There was slightly less pressure on Suriname and Guadeloupe to perform following St Martin’s withdrawal from qualifying. They both knew that a spot in the next round was assured so these games gave an indication of the teams fitness levels and all-round development. The first tie hosted by Guadeloupe was a cagey affair which had to be decided on penalties (this year the CFU implemented a new rule that there has to be a winner, so extra time and penalties happen if it’s a stalemate after 90 minutes). The hosts edged it on spot kicks to gain an advantage heading into the return fixture. But the tables turned in Paramaribo: the French overseas department raced into an early lead thanks to star player Claudio Beauvue before suffering from an inspirational Surinamese comeback. Beauvue proved a big hit with Guingamp in Ligue 1 before signing with Lyon and now he’s with Celta Vigo. There was a manic four minute spell which included three goals and subsequently made the scoreline 2-2. Creative midfielder Mitchell Kisoor struck minutes before half-time for Suriname and that turned out to be the winning goal. The Dutch-speaking nation finished top of Group F courtesy of a superior goal difference (+1 to -1). A good effort by them, especially given the circumstances with the country’s economy at the moment.
Qualified: Suriname, Guadeloupe.
Martinique – British Virgin Islands
23/03 – played in Fort-de-France: 3-0 (Parsemain 12′, Arquin 68′, Langil 85′)
British Virgin Islands – Dominica
26/02 – played in Tortola: 0-7 (Dicker O.G 20′, Walters 28′, 51′, Bertrand 33′, Wade 44′, 55′, PK 85′)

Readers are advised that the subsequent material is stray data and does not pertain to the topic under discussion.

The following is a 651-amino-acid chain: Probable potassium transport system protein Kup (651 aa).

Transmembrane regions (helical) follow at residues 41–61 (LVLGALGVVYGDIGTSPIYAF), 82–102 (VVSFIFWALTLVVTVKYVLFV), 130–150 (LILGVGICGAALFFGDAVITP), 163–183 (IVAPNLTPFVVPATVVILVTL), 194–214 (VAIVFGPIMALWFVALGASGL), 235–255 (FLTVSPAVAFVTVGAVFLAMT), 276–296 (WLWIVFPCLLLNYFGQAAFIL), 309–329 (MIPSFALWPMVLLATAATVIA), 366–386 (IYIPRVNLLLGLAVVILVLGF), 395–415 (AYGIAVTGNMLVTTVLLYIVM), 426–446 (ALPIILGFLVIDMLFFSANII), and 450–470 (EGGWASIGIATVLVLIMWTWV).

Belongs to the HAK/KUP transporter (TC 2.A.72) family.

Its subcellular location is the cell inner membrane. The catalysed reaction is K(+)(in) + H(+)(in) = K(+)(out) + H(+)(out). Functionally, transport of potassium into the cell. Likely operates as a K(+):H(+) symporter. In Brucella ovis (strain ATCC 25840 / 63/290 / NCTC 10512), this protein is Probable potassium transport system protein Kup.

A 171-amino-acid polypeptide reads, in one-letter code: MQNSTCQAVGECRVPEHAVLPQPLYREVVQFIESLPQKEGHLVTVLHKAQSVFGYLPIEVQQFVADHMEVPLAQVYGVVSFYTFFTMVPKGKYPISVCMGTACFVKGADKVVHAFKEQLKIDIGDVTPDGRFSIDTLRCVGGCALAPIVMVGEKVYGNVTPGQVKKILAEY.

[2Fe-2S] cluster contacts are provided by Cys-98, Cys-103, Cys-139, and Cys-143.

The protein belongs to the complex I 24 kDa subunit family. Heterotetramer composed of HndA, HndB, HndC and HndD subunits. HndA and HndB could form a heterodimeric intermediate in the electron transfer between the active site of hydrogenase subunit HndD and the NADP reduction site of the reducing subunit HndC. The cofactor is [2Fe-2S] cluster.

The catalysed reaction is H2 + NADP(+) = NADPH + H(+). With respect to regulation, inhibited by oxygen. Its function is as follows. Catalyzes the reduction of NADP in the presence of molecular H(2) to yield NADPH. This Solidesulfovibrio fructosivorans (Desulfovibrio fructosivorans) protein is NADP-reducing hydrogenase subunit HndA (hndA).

Dominica – Martinique
29/03 – played in Roseau: 1-4 (C Prince PK 74′ – Joseph O.G 11′, Herelle 23′, Arquin 53′, Abaul 88′)
Martinique won Group G with maximum points from both outings. In training since December last year, their team of mainly domestic-based players never really looked in trouble. Two of Les Matinino’s key attackers – former Seattle Sounders signing Kevin Parsemain and Turkish-based Yoann Arquin – got on the score-sheet in the opener vs British Virgin Islands. Parsemain was the stand-out for Martinique during the Gold Cup in 2013, of course. In Roseau they had secured the three points before the hour mark. They will be hoping to maintain this good form.
Dominica produced a terrific performance vs British Virgin Islands – a repeat of the 2018 WCQ first round qualifier from March last year – to claim an emphatic 0-7 victory on the road. When the two sides met last time things were much tighter, the aggregate score being 3-2. On this occasion the Dominicans were merciless – Julian Wade, who actually played for Montserrat in 2010 Caribbean Cup qualification before being declared ineligble to further represent them, grabbed the headlines with an impressive hat-trick. They could go into their home tie vs Martinique with the pressure off, knowing that a place in the following round had been achieved. Possibly a tournament dark horse?
This was a disappointing qualifying campaign for British Virgin Islands, featuring a new-look team which struggled against superior opposition. Five new players were recruited by their FA, including a trio from Andrew College in the USA. But the Nature Boyz found it difficult to create many chances as they failed to register a goal across both games. In their doubleheader vs Dominica last year, they demonstrated some defensive resilience and looked a threat on the break. Indeed, they kept a clean sheet in the return leg. All of that went out of the window this time around, though. Back to the drawing board for Avondale Williams’ men.
Qualified: Martinique, Dominica.
SECOND ROUND GROUPS (A-E)
By Nathan Carr
Thanks for reading! Stay tuned for our second round review which will most likely be published in mid/late June. In the meantime, feel free to follow me on Twitter and discuss the Caribbean Cup, using the hash tag #CC2017.